To honor Kitchen Sister today, I want to list a recipe that I feel signifies a real turning point in getting our youngsta's to eat veggies: Sis took care of them during her winter break 2 years ago, giving the Prof and I a wonderful get-away vacation in the Arizona desert. During Sis' reign, she managed to convert her siblings, with this recipe becoming one of their faves: at first they were sceptical of all those vegetables that were going into the pot ("Oh no, squash?!?"), and this soup is one they just LOVE. VICTORY, thanks to Sis!
African Peanut Soup
jalapeno peppers (if using canned, rinse first) we like it spicy!
cumin, coriander, cayenne, and/or curry mix
water or stock
yams or sweet potatoes
squash (summer varieties like zuccini, or if using winter squash, allow more cooking time)
tomatoes (canned ok, even salsa)
spinach or other greens (optional -- (if puree-ing soup, will make green specks)
garbanzo beans (already cooked or canned) or Black-eyed peas
Cook legumes if you're starting from dried.
Cut up all the veggies, saute onions etc, add water & rest, then simmer until yams & squash is soft.
Puree the whole lot if you like -- my kids will only eat this as a smooth smooth soup.
Serve over a grain (rice) if desired.
If you're looking for a recipe with actual quantities, go to Glacier Grist #6 on the GlacierValleyFarmCSA website.
Tuesday, March 24, 2009
Alaskans simply go crazy every the summer! A family is allowed to catch up to 30 or so fish by net, and therefore most everybody we know has got a freezer full. Somewhere along the line they get tired of eating salmon over the winter, but come June, fishing fever is back and they're dashing out to fill that freezer when dip-netting season opens.
So the non-fishermen among us (like us) sometimes receive free salmon when their friends are cleaning out their freezers before summer. Plus, I admit (don't tell the neighbors), I do go and buy sockeye salmon when it goes on sale in the grocery store -- I buy a whole fish or 2 at a time, and then brine and smoke a fair bit of it. (You can smoke previously frozen fillets too!)
My brine is simple: it consists of equal amounts of sugar and salt (1/2 c each plus 1 quart of water) -- you can add spices, but I like to keep it simple, and add variety later when I cook. Depending on the thickness of the fillets, I will brine it for 4-6 hours or overnight. I rinse the fish, pat it dry with papertowels, and let it sit for a little while to develop a "skin" -- then it goes into my electric smoker "Little Chief" with alder woodchips. A couple of hours of smoking, changing pans 2 or 3 times, and voila, we got our own smoked salmon. I do vacuum-pack it and stick it in the freezer -- but it's fine to take on a camping trip, or in a suitcase to Germany!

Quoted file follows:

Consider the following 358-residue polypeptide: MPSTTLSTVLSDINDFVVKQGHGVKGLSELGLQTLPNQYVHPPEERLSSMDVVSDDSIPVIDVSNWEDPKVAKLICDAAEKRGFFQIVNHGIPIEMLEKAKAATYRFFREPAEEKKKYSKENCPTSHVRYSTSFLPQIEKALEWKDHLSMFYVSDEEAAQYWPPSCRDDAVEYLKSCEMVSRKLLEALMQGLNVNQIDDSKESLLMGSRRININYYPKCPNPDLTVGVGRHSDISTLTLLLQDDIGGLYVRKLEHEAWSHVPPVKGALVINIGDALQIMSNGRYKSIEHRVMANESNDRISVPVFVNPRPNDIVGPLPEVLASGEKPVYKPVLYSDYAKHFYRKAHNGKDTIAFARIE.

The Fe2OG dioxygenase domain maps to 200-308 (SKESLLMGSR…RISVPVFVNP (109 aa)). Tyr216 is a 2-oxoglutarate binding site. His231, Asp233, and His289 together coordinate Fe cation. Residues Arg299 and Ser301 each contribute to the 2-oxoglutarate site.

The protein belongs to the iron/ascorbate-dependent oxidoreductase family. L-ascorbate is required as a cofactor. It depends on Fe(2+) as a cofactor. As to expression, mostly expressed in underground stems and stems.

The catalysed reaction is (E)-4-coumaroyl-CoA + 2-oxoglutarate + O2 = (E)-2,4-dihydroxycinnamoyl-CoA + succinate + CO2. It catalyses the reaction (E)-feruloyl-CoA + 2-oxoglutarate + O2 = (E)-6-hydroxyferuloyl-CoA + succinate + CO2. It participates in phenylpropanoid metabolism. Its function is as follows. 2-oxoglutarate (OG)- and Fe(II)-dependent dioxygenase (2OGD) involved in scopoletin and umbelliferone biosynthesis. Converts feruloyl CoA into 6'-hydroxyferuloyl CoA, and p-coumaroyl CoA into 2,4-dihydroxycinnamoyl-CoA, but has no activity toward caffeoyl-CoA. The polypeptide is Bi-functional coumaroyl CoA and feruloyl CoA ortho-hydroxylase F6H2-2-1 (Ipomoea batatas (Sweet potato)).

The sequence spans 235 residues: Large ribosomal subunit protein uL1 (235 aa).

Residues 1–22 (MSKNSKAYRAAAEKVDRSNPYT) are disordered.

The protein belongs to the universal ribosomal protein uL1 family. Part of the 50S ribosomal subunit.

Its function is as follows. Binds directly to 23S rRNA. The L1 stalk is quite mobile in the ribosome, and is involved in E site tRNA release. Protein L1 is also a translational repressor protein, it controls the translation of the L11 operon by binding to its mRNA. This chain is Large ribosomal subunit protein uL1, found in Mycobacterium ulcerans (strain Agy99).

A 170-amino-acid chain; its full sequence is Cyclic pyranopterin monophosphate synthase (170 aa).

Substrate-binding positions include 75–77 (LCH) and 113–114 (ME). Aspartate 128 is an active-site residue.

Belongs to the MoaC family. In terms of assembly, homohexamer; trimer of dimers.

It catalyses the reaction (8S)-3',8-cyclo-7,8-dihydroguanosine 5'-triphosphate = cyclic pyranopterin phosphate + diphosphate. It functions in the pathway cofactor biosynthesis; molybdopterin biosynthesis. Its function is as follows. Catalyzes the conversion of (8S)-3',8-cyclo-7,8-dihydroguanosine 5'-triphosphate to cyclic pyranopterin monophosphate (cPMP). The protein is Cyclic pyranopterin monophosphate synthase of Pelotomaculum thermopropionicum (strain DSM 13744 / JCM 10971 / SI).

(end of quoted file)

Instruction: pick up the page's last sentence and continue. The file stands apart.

We use smoked salmon on bagels, in omelettes, in dips, corn chowder, with pasta -- the possibilities are endless. But here is my family's favorite, which I think is easy to make -- but do allow enough time to bake, and then everybody needs to be ready to eat while souffle is still hot and nicely puffed up!
Smoked Salmon Souffle
milk (1/2 c-1c)
grated cheese (parmesan or other hard cheese) (1/2-1c)
smoked salmon, crumbled (can also use leftover salmon, or canned -- will need to add salt)
eggs, separated (3-4)
For a recipe with measurements in metric, see Tastes-of-France here.
Preheat oven to 375 F.
Make a white Bechamel sauce, whisking flour into melted butter, then adding milk while continuing to whisk sauce. Add grated cheese and the egg yolks. Let sauce cool a bit, then let it cool down. Meanwhile, whip to eggwhites.
Prepare souffle dish by greasing and sprinkling w/ breadcrumbs or parmesan cheese.
Crumble the salmon into the sauce, gently fold eggwhites into sauce.
Pour into prepared dish, sprinkle with breadcrumbs, cheese or paprika as desired.
Bake for about an hour (no unnecessary peeking) -- test center with knife.
LOTS of other ways to cook salmon
BBQ it --try a soy-ginger marinade
Bake it -- place in aluminum foil envelope with dill, salt, pepper and lemon
Soups -- try adding it to a corn chowder
Use leftovers to make Salmon patties (or salmon burgers)
let your imagination run wild -- you can eat it breakfast, lunch and dinner! Then after a while you too will be wanting to give it away too -- and I'll be ready to take it off your hands!
I'll never forget my first lesson in mixing my own batch of curry. I had watched my various Bengali and Gujurati friends cook, and thought I was ready to give it a try. SOOOO, I started throwing in the spices into the pan, then added the vegetables. The supervisor of the day was Dhiren (later my boyfriend), and he tasted the batch right after I had added the veggies, and declared it inedible: "Many mistakes can be fixed, but not the overuse of turmeric!" He then unceremoniously dumped all the vegies into a colander, rinsed the spices off, and had me start over!
I love Indian food, and even though I now do not often have the time to cook a whole Indian meal with lots of courses, but I do enjoy cooking a feast on special occasions (Alas, not many of our American friends seem to appreciate this cuisine, being sceptical of anything too foreign or spicy -- I think they're missing out!)
My bookshelf includes Madhur Jaffrey's Foods of India, which my husband bought for me after I kept on checking it out from the library over and over -- he figured it was cheaper than paying the overdue fines... This is one of those recipe book with lots of gorgeous pictures that makes you just want to pack your suitcase and travel to that country!